Should you switch careers while in debt?

No matter how good your reason is -- you're not satisfied at your job, your position is phased out in a dying industry, or you need to change professions to pull in more income -- switching careers may seem like an unrealistic endeavour, especially if you're carrying debt. But it's not impossible as long as you look at your situation critically.

Alexandra Macqueen is a case in point. When she was 34, she had a fulfilling job working on land claims and treaty rights for an Aboriginal organization for 13 years, but she knew she needed a change. However, she had a newborn and a toddler, a mortgage and little savings set aside to pursue her new profession as a certified financial planner (CFP). She followed her intuition anyway and forged her new path.

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"We had a lean couple of years because no money was coming in
and I was spending on tuition, but it was an investment of my time
and money and I knew it would pay off," Macqueen says.

 "A career change can be difficult to pull off, especially when people have mortgages, credit card debt or other financial commitments," says Avra Davidoff, a career counsellor at Calgary Career Counselling. "They can feel like it's very comfortable where they are and wonder if their switch will provide them with what they have now."

Here are two important questions you need to answer before you dive into changing careers while carrying debt:

1. Can you afford it?
"Financial advisors might say not to take on debt that's more than
what you're making in your first year of a new job," says Davidoff. "If you have a dying career that's going to be replaced or automated, you might not have a lot of say."

A career change is costly in many ways: you could be pouring money into higher education, taking a pay cut or even committing to unpaid work to get a foot in the door. You have to ask yourself honestly if you can afford these sacrifices to your income, says Scott Hannah, president of the National Credit Counselling Society.

"It's really about sitting back and looking at the situation, even if it means delaying your decision [to pursue a career change]," he says.

If you're dealing with debt, you need to address your money woes before you proceed with your career change goals. That could mean consolidating your debt and getting help from a debt counsellor.

You also need to set aside emergency funds -- about three to six months' worth --in case your new career goes awry. You could graduate and spend months looking for employment or you might not make it through the probation period in a new job.

Finally, you may need to save up for any training you need to pay for.

Be sure to do your homework -- some employers have programs that pay for upgrading your skills. Another solution is to make the change gradually. Night courses, online courses, volunteering on weekends or taking on freelance work until you can make a full-time transition are all viable routes.

"It's important to explore whether it has to be an all-or-nothing shift," Davidoff says.

2. Is it worth it?
Determine how much time and money you'll need to spend on your new career. Macqueen spent about $2,000 on CFP courses that required a year of studying. She gave up her maternity leave pay because she left her steady job -- another cost.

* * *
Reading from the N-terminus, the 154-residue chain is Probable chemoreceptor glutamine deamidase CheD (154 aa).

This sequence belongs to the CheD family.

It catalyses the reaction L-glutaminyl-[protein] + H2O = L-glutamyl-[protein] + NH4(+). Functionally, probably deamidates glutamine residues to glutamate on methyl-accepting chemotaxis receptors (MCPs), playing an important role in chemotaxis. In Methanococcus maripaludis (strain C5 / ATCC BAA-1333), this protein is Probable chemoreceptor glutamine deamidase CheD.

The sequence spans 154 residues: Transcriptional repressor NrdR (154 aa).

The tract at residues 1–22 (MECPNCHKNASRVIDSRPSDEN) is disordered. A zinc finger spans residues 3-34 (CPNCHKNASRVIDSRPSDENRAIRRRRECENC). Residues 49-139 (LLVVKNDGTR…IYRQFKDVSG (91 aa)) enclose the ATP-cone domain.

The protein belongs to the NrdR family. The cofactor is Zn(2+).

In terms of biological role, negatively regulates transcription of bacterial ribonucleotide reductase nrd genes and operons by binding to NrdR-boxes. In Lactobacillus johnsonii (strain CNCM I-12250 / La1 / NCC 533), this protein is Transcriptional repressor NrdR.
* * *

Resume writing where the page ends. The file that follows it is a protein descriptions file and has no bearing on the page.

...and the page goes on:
Her days started at 5 a.m. so she could cram in study time before her kids woke up. Her family lived on her husband's single income until she got back into the workforce, but the couple did a careful evaluation and realized that these compromises were worth it.

Davidoff suggests networking with employers and people who work in positions you're seeking. You might learn that your skills are already a good match for the position. 

You also need a good grasp of the employment situation in the field you're considering before you commit to, say, a master's degree. If you're putting your energy and funds into changing careers, you'll want a return on your investment.

Factor in your happiness, too, Macqueen says. "You're going to stay there until you're 60," she says." You have to make sure it's something you can tolerate so it's a sign if you can't take it at work emotionally."

Being unhappy will also affect your debt and spending habits, Davidoff notes.

But personal satisfaction is minor if your new career won't be lucrative enough to recoup the costs of getting it. For instance, Hannah had a client who completed an MBA that set him back $60,000. Because he went back to school later in his life, he realized he wasn't going to recoup that cost while starting a new career.

"It offered personal satisfaction but it wasn't a good decision," Hannah explains. "From the long-term perspective, it was terrible because he's faced with unresolved student debt and bankruptcy."

Before you go into debt to change fields, it's also worth asking if it's simply your workplace environment that's making you crave change. In that case, a change of scenery instead of a career shift may be the cheaper, less time-consuming resolution, Davidoff says. Look for a new position within your current organization or a similar job at a new company, and save yourself a lot of money and time.

See related: Will a higher income solve debt problems?, Child care costs and debt: Stay home or go back to work?
Updated April 7, 2015

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